Healing through art after cancer diagnosis
The participants may have never met in person, but they’re a close-knit community who can talk about everything.
On Wednesdays they gather online, where they share stories of triumph and fear about cancer diagnoses and treatment, talk about their family happenings and favorite vacation spots, and connect over the mundane, marvelous and mind-boggling experiences of life as they paint, draw, sketch or color.
The therapy program offered through the is not an art class. No instruction is provided regarding artistic methods or techniques. Instead, the art here “provides a medium to communicate some of the most difficult emotions and experiences in the cancer treatment journey,” says , the board-certified art therapist who leads the group.
The 90-minute sessions begin with a check-in drawing, where participants take 10 minutes to draw or paint whatever’s on their mind. That’s followed by what Dr. Asawa calls “gallery time,” when each member of the group shows what they’ve created and shares a bit behind the work — perhaps what inspired it or what feelings it evokes.
Catalyst for conversation
This inevitably leads to vibrant exchanges, during which the participants share their thoughts about whatever challenge or joy they’re facing. They connect over common themes, either in the cancer journey or in life in general. They listen to and support each other, the artwork serving as a catalyst for the conversation.
“I’m just sort of amazed at the stuff that just comes out of you. You have this freedom to open up,” says Katy Kearny, who has participated in the group for almost a year. “This group broke down my walls. I tell them things I don’t tell my husband, and we’ve been together for 45 years; things I don’t tell friends I’ve known for 30, 40, 50 years. There’s just things I keep private — especially my emotions. But this group — it was like somebody stuck an old, rusty key in an old, rusty lock and opened up the door.”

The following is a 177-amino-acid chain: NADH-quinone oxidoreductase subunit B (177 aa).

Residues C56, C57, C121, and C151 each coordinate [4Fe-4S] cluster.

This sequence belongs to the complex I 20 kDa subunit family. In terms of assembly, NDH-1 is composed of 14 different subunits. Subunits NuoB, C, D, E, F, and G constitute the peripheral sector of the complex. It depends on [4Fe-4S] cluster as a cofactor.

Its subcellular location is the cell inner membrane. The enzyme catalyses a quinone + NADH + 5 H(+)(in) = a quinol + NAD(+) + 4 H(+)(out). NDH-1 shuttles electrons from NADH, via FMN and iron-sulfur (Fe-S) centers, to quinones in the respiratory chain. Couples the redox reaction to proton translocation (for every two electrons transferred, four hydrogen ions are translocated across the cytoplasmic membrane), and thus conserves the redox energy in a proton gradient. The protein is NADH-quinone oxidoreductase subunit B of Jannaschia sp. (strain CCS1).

During a recent session, Kearny sketched a hibiscus flower as the check-in drawing and told a story about how the flower reminded her of an exchange between her daughter and her sister, from whom she’d been estranged for 20 years.
Another participant shared an image of a bird. She talked about sleeplessness and how soothing it was for her to picture a bird soaring through the sky, looking at nature.
There was a picture of a palm-tree lined beach, a watercolor of an ocean scene and an abstract, colored-pencil drawing of swirling, elliptical shapes that almost looked like leaves.
It’s not about the quality of the artwork, says participant Marlene Hajdu, but the emotions of the artist.
“It’s a place to open up and say whatever you need to say,” she says.
Processing emotions through art is different than talking things through in traditional therapy, says participant Jill Bonilla.
“When you draw and do art, you’re going into a calmer state, and so your intuition has to guide your pen,” she says. “Your subconscious really does talk to you through the art. Your brain is processing it differently. So I think that’s a huge difference between art therapy and regular therapy.”
Art therapy “engages the mind, body, and spirit in ways that are distinct from verbal articulation alone,” according to the . It’s used to cultivate emotional insight, foster self-awareness and enhance social skills.
Bonding through art also builds intimacy among group members, which was evident to a visitor after witnessing just part of a session. There’s a palpable closeness and camaraderie among participants, even though the composition of the group changes week to week. Newcomers are immediately welcomed into the fold.
“I’ve never seen these ladies (in person),” Bonilla says. “But I know if I ever saw one of them, I would give them a big hug.”
Healing Through Art is one of many offered through the Simms/Mann Center.